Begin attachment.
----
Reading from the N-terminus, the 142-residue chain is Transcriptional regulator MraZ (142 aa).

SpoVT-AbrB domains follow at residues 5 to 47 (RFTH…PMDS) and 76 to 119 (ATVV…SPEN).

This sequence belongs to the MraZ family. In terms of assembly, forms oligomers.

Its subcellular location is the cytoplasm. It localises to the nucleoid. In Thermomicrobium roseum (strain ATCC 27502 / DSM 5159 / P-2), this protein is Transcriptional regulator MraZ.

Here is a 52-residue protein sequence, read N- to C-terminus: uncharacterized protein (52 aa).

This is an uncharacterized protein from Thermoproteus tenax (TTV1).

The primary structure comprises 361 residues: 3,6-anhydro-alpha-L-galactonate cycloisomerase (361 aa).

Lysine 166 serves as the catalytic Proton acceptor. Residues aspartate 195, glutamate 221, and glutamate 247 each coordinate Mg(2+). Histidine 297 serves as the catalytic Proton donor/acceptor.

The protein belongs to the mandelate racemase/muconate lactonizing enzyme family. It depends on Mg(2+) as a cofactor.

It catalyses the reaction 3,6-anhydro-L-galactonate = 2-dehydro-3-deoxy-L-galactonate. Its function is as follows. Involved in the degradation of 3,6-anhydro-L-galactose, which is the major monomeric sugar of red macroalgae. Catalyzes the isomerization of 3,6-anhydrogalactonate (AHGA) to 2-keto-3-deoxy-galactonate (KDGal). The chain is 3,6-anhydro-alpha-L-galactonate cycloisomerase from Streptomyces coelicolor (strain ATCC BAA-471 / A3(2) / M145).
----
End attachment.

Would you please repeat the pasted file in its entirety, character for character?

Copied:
Reading from the N-terminus, the 142-residue chain is Transcriptional regulator MraZ (142 aa).

SpoVT-AbrB domains follow at residues 5 to 47 (RFTH…PMDS) and 76 to 119 (ATVV…SPEN).

This sequence belongs to the MraZ family. In terms of assembly, forms oligomers.

Its subcellular location is the cytoplasm. It localises to the nucleoid. In Thermomicrobium roseum (strain ATCC 27502 / DSM 5159 / P-2), this protein is Transcriptional regulator MraZ.

Here is a 52-residue protein sequence, read N- to C-terminus: uncharacterized protein (52 aa).

This is an uncharacterized protein from Thermoproteus tenax (TTV1).

The primary structure comprises 361 residues: 3,6-anhydro-alpha-L-galactonate cycloisomerase (361 aa).

Lysine 166 serves as the catalytic Proton acceptor. Residues aspartate 195, glutamate 221, and glutamate 247 each coordinate Mg(2+). Histidine 297 serves as the catalytic Proton donor/acceptor.

The protein belongs to the mandelate racemase/muconate lactonizing enzyme family. It depends on Mg(2+) as a cofactor.

It catalyses the reaction 3,6-anhydro-L-galactonate = 2-dehydro-3-deoxy-L-galactonate. Its function is as follows. Involved in the degradation of 3,6-anhydro-L-galactose, which is the major monomeric sugar of red macroalgae. Catalyzes the isomerization of 3,6-anhydrogalactonate (AHGA) to 2-keto-3-deoxy-galactonate (KDGal). The chain is 3,6-anhydro-alpha-L-galactonate cycloisomerase from Streptomyces coelicolor (strain ATCC BAA-471 / A3(2) / M145).